The story reads like a page out of Cinderella 2.0.
Against all odds, a young, relatively unknown artist is chosen to sing the hook she penned for a track by a high-profile rapper. Not only that, she's also asked to perform the single on the industry's biggest music stage: the Grammy Awards. And the singer nails the performance. So much so that she becomes a top trending topic on Twitter, and her phone starts ringing off the hook with more collaboration requests. In the meantime, the clock shows no signs of striking midnight as the singer/songwriter is also busy finally fulfilling a longtime dream: writing and recording her own solo album.
Video: Skylar Grey performs with Eminem, Dr. Dre at 2011 Grammys
That scenario is just what happened to Skylar Grey, who, along with
Skylar Grey isn't the only female hitmaker striking out on her own. Here are four more singer/songwriters to watch:
1) Wynter Gordon
Wynter Gordon (@wyntermusic ) sang her way to a No. 5 Billboard Hot 100 hit when she was featured on Flo Rida's "Sugar." Her break came when the song's writers needed a female vocalist to reference the song for them. "It sounded really good when I did it," Gordon says. "They said, 'We'll keep you on it. This could be good for you.' "
Nearly a year elapsed before Gordon returned to the charts, this time with the dance hit "Dirty Talk." The Jupiter Ace-produced track hit No. 1 on Billboard's Dance Club Songs chart and No. 4 on Dance Airplay. But Gordon says she would've liked her first single to come out soon after "Sugar."
"I didn't follow up with anything right away so people could connect the singer from 'Sugar' with me the artist," she says. "Bruno Mars sang the hook for B.o.B and soon after that, Bruno released his own single. There was no disconnect."
Signed to Big Beat/Atlantic, Gordon's solo album is due later this year. In the meantime, she'll be heard on Mr. Vegas' new single, "Take Off"; Chris Brown's "The Fame," with Young Money rapper Tyga; and Steve Aoki's "Can't Go Back." In addition to past writing credits for Danity Kane and Mary J. Blige, Gordon says she has three songs on Jennifer Lopez's forthcoming Island Def Jam album, "Love?"
2) Bridget Kelly
"In the beginning, I was very nervous," Bridget Kelly says of filling in for Alicia Keys when Jay-Z performed "Empire State of Mind" during his 9/11 concert in 2009 at New York's Madison Square Garden. "I didn't want everyone to be like, 'Oh, she's trying to be like Alicia.' I just wanted to bring the same kind of life to the song that she did."
After singing at subsequent Jay-Z appearances, including Coachella and "Saturday Night Live," Kelly (@theycallmeBK ) has loosened up. "I started doing ad-libs here and there to put my own flavor on it," she says. "When you get to sing the biggest song of the year about your city, it's huge. It started as an opportunity to sing background and fill in, but it generated more press and attention than anybody thought."
The next big event for the singer/songwriter will be her first Roc Nation album. The still-untitled set is due later this year and will be prefaced by a mixtape. Her latest guest stint was on British rapper Tinchy Stryder's "Take the World," from his 2009 album "Third Strike."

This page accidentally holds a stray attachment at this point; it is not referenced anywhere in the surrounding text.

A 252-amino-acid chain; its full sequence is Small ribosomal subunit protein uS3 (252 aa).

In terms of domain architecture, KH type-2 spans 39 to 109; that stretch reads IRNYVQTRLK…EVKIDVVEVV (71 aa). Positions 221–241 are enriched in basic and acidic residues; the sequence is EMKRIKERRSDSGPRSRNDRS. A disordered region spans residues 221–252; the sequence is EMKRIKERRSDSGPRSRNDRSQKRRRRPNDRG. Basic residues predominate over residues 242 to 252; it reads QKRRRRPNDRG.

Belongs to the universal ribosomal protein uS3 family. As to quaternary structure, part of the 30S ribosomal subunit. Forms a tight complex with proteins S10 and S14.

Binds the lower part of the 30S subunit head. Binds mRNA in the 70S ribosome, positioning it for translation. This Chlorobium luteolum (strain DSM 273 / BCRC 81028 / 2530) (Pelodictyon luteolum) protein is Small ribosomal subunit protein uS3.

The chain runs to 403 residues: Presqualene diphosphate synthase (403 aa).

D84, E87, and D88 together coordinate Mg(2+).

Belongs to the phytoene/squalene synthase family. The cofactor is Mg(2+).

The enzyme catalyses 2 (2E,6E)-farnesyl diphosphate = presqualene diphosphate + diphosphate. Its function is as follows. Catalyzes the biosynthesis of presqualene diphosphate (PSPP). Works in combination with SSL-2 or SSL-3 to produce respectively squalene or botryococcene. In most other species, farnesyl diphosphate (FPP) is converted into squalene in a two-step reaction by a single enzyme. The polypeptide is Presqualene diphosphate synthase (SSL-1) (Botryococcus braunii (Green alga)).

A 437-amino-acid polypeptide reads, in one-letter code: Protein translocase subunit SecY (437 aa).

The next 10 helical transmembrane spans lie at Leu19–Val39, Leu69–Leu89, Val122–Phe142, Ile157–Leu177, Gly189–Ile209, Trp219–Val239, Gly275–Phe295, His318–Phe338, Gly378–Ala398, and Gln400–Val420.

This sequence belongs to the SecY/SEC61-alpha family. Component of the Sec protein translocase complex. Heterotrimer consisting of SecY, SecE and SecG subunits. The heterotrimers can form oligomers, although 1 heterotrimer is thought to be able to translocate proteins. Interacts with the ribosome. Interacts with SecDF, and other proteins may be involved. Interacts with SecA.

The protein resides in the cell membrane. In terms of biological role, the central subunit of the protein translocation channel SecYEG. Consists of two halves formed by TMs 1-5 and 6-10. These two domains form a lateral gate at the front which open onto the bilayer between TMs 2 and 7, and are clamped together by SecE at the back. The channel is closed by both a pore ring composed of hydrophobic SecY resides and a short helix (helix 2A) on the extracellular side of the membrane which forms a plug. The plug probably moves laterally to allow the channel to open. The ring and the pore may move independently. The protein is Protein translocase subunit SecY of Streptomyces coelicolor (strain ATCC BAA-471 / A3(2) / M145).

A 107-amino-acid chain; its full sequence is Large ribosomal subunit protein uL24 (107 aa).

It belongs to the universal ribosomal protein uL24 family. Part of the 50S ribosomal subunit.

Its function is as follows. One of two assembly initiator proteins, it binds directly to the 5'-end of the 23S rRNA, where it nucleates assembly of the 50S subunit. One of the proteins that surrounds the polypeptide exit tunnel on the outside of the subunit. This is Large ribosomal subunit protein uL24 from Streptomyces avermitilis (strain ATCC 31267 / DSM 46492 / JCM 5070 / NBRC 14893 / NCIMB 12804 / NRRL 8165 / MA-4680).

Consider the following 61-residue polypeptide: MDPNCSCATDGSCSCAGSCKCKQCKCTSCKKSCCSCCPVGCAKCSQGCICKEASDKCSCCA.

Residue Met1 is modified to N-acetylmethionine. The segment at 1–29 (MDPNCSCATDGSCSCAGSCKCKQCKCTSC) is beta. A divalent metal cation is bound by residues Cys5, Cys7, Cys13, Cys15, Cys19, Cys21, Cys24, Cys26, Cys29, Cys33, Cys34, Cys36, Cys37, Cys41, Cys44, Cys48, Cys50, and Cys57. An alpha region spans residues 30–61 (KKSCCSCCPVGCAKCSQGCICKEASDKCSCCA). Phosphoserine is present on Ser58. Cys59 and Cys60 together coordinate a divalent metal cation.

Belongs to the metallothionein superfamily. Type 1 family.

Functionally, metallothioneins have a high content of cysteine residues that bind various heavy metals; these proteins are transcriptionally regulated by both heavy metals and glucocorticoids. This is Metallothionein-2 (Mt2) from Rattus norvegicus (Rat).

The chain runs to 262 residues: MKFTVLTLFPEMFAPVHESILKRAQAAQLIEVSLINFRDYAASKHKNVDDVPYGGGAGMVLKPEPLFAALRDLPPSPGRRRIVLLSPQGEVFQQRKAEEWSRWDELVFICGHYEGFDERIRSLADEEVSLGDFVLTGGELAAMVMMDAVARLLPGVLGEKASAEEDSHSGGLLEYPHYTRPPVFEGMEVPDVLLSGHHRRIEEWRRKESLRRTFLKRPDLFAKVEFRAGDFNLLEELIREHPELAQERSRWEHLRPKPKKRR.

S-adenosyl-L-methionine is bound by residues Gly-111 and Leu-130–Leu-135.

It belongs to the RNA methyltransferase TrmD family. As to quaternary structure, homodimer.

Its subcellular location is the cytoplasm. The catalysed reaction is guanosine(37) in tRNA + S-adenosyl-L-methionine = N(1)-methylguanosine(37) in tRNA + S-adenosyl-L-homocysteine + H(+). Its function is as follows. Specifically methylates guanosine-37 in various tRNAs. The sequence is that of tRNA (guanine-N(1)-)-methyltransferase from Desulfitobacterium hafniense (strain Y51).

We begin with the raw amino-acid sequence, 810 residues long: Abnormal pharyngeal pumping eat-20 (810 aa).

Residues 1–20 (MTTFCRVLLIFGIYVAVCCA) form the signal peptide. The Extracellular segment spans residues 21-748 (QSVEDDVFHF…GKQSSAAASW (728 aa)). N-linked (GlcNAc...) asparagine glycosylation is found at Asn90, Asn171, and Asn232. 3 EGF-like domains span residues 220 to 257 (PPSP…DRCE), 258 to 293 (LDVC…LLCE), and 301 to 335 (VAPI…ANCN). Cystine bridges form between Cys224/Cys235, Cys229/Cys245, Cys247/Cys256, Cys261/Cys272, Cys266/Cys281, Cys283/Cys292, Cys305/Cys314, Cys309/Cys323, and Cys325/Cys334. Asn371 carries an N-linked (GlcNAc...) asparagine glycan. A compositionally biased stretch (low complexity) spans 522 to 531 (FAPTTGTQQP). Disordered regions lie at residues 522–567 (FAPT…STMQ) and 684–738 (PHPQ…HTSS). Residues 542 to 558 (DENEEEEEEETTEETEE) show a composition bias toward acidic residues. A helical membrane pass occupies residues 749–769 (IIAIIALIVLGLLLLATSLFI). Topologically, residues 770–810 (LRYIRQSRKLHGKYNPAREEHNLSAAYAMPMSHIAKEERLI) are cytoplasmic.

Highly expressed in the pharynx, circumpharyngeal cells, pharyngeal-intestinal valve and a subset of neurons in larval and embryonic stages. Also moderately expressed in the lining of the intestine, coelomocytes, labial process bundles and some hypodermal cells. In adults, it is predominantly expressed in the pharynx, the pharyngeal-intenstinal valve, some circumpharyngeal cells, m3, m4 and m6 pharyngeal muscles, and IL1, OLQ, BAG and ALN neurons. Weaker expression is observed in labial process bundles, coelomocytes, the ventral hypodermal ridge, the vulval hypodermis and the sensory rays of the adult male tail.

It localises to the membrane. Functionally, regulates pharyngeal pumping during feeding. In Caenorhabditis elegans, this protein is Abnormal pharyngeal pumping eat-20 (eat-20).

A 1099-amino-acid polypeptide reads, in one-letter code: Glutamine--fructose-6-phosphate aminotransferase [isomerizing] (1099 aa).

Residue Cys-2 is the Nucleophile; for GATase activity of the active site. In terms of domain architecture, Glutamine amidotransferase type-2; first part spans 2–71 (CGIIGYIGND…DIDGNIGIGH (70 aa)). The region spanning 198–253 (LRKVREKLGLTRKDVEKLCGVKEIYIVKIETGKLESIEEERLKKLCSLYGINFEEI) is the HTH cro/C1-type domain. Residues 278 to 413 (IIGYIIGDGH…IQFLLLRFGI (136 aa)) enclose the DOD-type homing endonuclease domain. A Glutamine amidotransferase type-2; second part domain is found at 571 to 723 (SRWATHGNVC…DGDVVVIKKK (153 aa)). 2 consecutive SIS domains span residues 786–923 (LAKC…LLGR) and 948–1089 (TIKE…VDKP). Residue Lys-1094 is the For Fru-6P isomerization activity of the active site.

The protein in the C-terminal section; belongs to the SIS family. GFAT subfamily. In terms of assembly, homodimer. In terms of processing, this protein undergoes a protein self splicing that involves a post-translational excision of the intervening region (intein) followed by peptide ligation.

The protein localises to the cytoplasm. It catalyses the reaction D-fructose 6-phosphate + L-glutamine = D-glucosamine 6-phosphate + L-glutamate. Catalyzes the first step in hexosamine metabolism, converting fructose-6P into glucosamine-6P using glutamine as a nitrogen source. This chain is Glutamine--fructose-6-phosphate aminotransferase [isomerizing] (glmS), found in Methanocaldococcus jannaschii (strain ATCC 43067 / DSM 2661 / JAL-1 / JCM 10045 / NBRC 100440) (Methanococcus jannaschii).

Kelly says she's taking a hiatus from cameos. "Until I release some of my own material, I want to stray from that a little. I don't want to come across as being 'the girl who fills in and sings all the hooks.' "
3) Eva Simons
While Dutch singer Eva Simons (facebook.com/evasimonsmusic ) was in London for a gig, pictures of her appeared on entertainment blog ConcreteLoop.com. Soon after, her manager relayed the news that Chris Brown wanted to work with her after hearing her song "Silly Boy." "I just gave it my juice," Simons says of the French lyrics she wrote and sings at the beginning of "Pass Out," a Euro/dance track featured on Brown's 2009 album "Graffiti." The song also samples Eric Prydz's international dance hit "Call on Me."
"I knew 'Call on Me,' " says Simons. "When I heard the beat I thought it needed some sensual lyrics. Since I speak French, I wrote something French."
While "Pass Out" wasn't a single, Simons says the track's Internet exposure helped raise her U.S. visibility.
What's heightening her stateside profile even more, however, are her vocals on DJ Afrojack's "Take Over Control," whose lyrics she penned with partner Mike Hamilton. The track spent six weeks at No. 1 on Billboard's Dance Airplay chart.
"It's crazy to be No. 1 in the U.S. with a European dance song," says Simons, who's working on her own album. "While features are fun and can help, I don't forget that I'm a solo artist."
Northern California native Dev (@DEVisHot ) is best-known as the featured voice on Far*East Movement's No. 1 hit "Like a G6." The singer/songwriter is also on the latest New Boyz single, "Backseat," as well as her own debut track, "Bass Down Low" -- produced by and featuring the Cataracs, the production duo behind "G6," which samples Dev's own viral hit, "Booty Bounce." The duo is finishing up Dev's first solo set, "The Night the Sun Came Up" (Indie-Pop/Universal Republic). In addition to working on songs for Timbaland and 50 Cent, Dev appears on Travis Barker's "Give the Drummer Some."
"Doing hooks isn't anything I put too much pressure on," Dev says. "I like doing it to add my flavor on different styles of tracks and seeing how different artists work. Sometimes hooks can be the hardest part. But it's an opportunity to get my name out there -- as long as I get to do my own projects."
Universal Republic co-president/COO Avery Lipman says a strong hook performance adds "impressions that build a story for an artist with their own record and single. But [with someone] like Dev, you've got to have that X factor. Doing a hook might look easy but the nuances are subtle -- between good and remarkable. You have to be able to make it all work."
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